You will notice staff who might need an extra push to find their feet. But find staff who you can start encouraging to step up as leaders in their own right, by setting examples, meeting personal goals, or developing a more robust career in the food industry. “You’re doing great. I want to see if you can…” or “I like what I see so far. Would you like to try to meet the goal of…” might be good ways to start these conversations.
To make it easier to retain restaurant staff, always continue to offer further staff training when you can in different areas. Employees who know you’re invested in their performance and success are more likely to be invested themselves. In other words, show employees a path to advancement.
6 – Be flexible.
You want employees to enjoy working for you, which encourages real retention. Part of that is a healthy work-life balance. Learning how to compartmentalize work and not let it spill over into the rest of life helps employees lower stress, prioritize family and friends, and can increase productivity and satisfaction at work. Sometimes you need urgently improved performance. Sometimes your employees need you to cut them a break. Sometimes you need to push. Sometimes life outside work takes precedence. Be willing and open to communicate with employees to negotiate when they need space to juggle life and work in a healthier way.
7 – Ask employees what they need.
This is one of the best moves you can make to retain restaurant staff: ask employees about what they’ve loved about working at other places, and what they’d love to find working for you. You might be surprised the keys to staff performance and happiness you discover here that wouldn’t otherwise have guessed. What do your employees value most in a workplace? What do they value in a restaurant setting? You’ll discover answers from “relationships” or “kindness,” to practical solutions like better health insurance options, comfortable uniforms, or easier scheduling software. Explore and find out.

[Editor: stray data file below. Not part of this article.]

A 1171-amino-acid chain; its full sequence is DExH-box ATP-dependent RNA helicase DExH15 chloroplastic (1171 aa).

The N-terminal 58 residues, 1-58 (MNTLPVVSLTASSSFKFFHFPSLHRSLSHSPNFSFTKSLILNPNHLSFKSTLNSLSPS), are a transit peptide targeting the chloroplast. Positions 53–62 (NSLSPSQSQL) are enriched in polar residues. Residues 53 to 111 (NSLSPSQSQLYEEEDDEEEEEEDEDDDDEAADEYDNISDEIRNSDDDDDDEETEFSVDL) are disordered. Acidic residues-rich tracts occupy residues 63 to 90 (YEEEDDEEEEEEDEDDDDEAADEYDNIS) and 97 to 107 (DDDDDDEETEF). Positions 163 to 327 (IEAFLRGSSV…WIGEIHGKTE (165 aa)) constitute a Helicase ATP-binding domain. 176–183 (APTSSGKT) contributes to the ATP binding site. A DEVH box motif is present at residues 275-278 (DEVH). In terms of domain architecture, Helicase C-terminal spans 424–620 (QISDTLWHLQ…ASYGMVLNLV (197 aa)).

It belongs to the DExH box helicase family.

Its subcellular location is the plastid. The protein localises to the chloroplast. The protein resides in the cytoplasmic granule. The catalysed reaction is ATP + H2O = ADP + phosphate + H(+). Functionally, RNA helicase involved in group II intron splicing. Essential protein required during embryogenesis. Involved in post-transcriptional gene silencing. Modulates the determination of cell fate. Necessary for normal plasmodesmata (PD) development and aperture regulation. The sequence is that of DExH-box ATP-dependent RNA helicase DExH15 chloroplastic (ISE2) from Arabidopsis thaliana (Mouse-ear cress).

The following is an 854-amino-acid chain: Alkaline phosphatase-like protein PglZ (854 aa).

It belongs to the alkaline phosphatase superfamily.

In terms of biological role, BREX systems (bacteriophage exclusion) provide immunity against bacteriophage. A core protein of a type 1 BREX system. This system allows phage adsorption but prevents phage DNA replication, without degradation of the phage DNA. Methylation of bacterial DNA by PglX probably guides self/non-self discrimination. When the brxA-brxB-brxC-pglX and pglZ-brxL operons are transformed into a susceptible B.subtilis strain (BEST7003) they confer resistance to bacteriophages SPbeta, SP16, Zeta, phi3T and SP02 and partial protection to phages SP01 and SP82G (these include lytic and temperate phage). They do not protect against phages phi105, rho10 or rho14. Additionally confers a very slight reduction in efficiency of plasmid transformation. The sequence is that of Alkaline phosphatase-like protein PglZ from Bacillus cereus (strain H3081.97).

8 – Pay generously.
An excellent worker who doesn’t get paid what they deserve may start looking for appreciation elsewhere. Pay employees as generously as you can to retain restaurant staff. Try adding back-of-house fees or standardized suggested tips into your payment system. Raise minimum salary. Grant employees shares in the company and make them part owners. Explore options for better health insurance coverage or more generous vacation days.
Examine places you might be able to cut corners so that you can offer the best compensation packages possible. We know it’s tight. And revenue keeps your doors open. But the flourishing work environment where that money is made comes from retaining the best staff you can and giving them a generous, humane environment to work in.
To retain staff, clarity and challenge need to balance with flexibility and personal connection. To help you keep that balance, Original Review offers the only real-time customer feedback survey platform, so you can keep up with how your service and operations are doing. Track the progress of your restaurant and the performance of your waitstaff all day, every day. Want to give it a shot? Try a free demo.